The announcement by the Liberia Shipping and Corporate Registry (LISCR) expressing opposition to the European Union (EU’s) proposal calling for the implementation of a separate but unilateral set of regulations Emissions Trading System Scheme (ETS) for international shipping has raised eyebrows and many questions about the LISCR operations which is virtually shrouded in secrecy.
But more importantly, it has raised the question of sovereignty because, as far as can be determined, matters having to do with the environment fall squarely within the purview of the Environmental Protection Agency (EPA), a legitimate national institution and certainly not a corporate body.
Alfonso Castillero, Chief Operating Officer of the Liberian International Ship and Corporate Registry (LISCR), says: “We understand the need for efforts to lower greenhouse gas emissions and continue to push for a cleaner environment, as well as a more efficient maritime industry.”
Further, such matters concerning Liberia’s maritime fleet fall squarely within the purview of the Liberia Maritime Bureau and not its fiduciary the LISCR. Its announcement therefore, expressing opposition to the EU’s proposal is unacceptable as it constitutes gross interference in this country’s domestic affairs.
But just what clothes the LISCR with the authority to speak on behalf of the Government of Liberia, especially when it does not feel accountable to the Liberian people, is the question begging answers.
Since its establishment about 50 years ago, Liberia’s maritime program has been managed by external agents who operate in such secrecy that probably not even members of the Legislature may be aware of the full range of its activities.
Such secrecy leaves one to wonder whether the government and people of Liberia have and are being shortchanged by this corporate entity, the LISCR. Liberia’s maritime fleet ranks second to Panama in terms of gross tonnage of ships flying the Liberian flag.
The Liberian Registry comprises more than 4,400 vessels aggregating over 170 million gross tons, representing 12 percent of the world’s ocean-going fleet.
Because standards are lax and virtually non-enforced, many ship owners find the Liberian shipping registry attractive. And there have been several accidents involving Liberian flagged ships although, a LISCR website claims that “Liberia has earned international respect for its dedication to flagging the world’s safest and most secure vessels”.
But just how much is actually being earned annually by this predatory corporate entity (LISCR) remains under a cloak of secrecy. It is however generally believed that most of the revenue generated from this sector actually flows back to the LISCR.
During the civil war, when Liberia was virtually partitioned into Monrovia under the control of the Sawyer-led Interim Government of National Unity (IGNU) and Greater Liberia, under the control of rebel leader Charles Taylor, the IGNU, finding itself cash-strapped and bereft of resources, turned to the Maritime funds which came in monthly payments amounting at the time to approximately US$18 million per month.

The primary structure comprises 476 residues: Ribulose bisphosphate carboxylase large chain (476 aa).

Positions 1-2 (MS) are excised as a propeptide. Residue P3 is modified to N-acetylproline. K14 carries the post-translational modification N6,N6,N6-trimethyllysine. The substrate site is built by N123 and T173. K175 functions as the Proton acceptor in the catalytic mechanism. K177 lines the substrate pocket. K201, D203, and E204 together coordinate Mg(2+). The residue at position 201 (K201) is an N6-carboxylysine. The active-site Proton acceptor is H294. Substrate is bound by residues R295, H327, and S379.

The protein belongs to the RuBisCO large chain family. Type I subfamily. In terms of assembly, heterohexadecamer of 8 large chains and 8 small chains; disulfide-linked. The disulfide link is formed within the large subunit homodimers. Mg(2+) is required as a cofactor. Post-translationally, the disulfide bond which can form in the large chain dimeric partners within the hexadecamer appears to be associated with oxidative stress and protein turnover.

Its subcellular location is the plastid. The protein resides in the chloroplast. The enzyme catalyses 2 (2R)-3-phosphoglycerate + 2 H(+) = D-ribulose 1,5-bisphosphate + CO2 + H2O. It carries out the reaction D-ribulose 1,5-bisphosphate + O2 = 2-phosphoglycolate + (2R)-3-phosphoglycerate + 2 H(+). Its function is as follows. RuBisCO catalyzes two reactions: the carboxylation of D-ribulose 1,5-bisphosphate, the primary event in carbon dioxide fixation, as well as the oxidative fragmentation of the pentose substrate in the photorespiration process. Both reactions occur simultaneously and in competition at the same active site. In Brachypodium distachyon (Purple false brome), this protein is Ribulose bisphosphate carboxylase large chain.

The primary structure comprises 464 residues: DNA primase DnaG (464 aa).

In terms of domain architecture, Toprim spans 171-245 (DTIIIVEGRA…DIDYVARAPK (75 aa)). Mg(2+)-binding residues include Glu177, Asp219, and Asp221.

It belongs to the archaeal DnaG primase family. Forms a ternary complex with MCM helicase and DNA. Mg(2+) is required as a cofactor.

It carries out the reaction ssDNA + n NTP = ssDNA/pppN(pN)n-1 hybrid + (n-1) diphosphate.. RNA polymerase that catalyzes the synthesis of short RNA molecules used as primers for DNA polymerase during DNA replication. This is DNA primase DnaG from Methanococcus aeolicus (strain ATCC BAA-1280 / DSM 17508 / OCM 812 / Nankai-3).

At one point, current Presidential Advisor, Emmanuel Shaw sued the Liberian government represented by the IGNU and placed an attachment on the Maritime funds. Shaw lost the case but it highlighted the significance of the Maritime funds to the national leadership.
A source from the International Consortium of Investigative Journalists (ICIJ) has told the Daily Observer that there is strong suspicion that the LISCR is more like a front organization a virtual cash cow used to finance activities which would normally not receive official funding from the powers that really control that organization.
Further, according to sources, despite repeated public demands to reveal the details of the LISCR agreement, the government of Liberia under the leadership of President Sirleaf flatly refused to release the details of the LISCR agreement, which bestows on this nebulous body the authority to manage the country’s maritime fleet.
Informed sources suggest that the LISCR agreement may very well be one of those 64 agreements out of 66 which failed to meet the test of transparency.
The US government promotes transparency and accountability around the world however, it remains unclear why the US government has not insisted on the same for Liberia.
Admittedly, this is a challenge and responsibility of our national leadership to ensure the actualization of repeated promises to curb corruption. We call on the LISCR to publish for public information the agreement signed with the Liberian government to manage its maritime fleet. After 70 years under the bootheel of this predatory maritime body, it is now high time that the horse-rider relationship ends forthwith.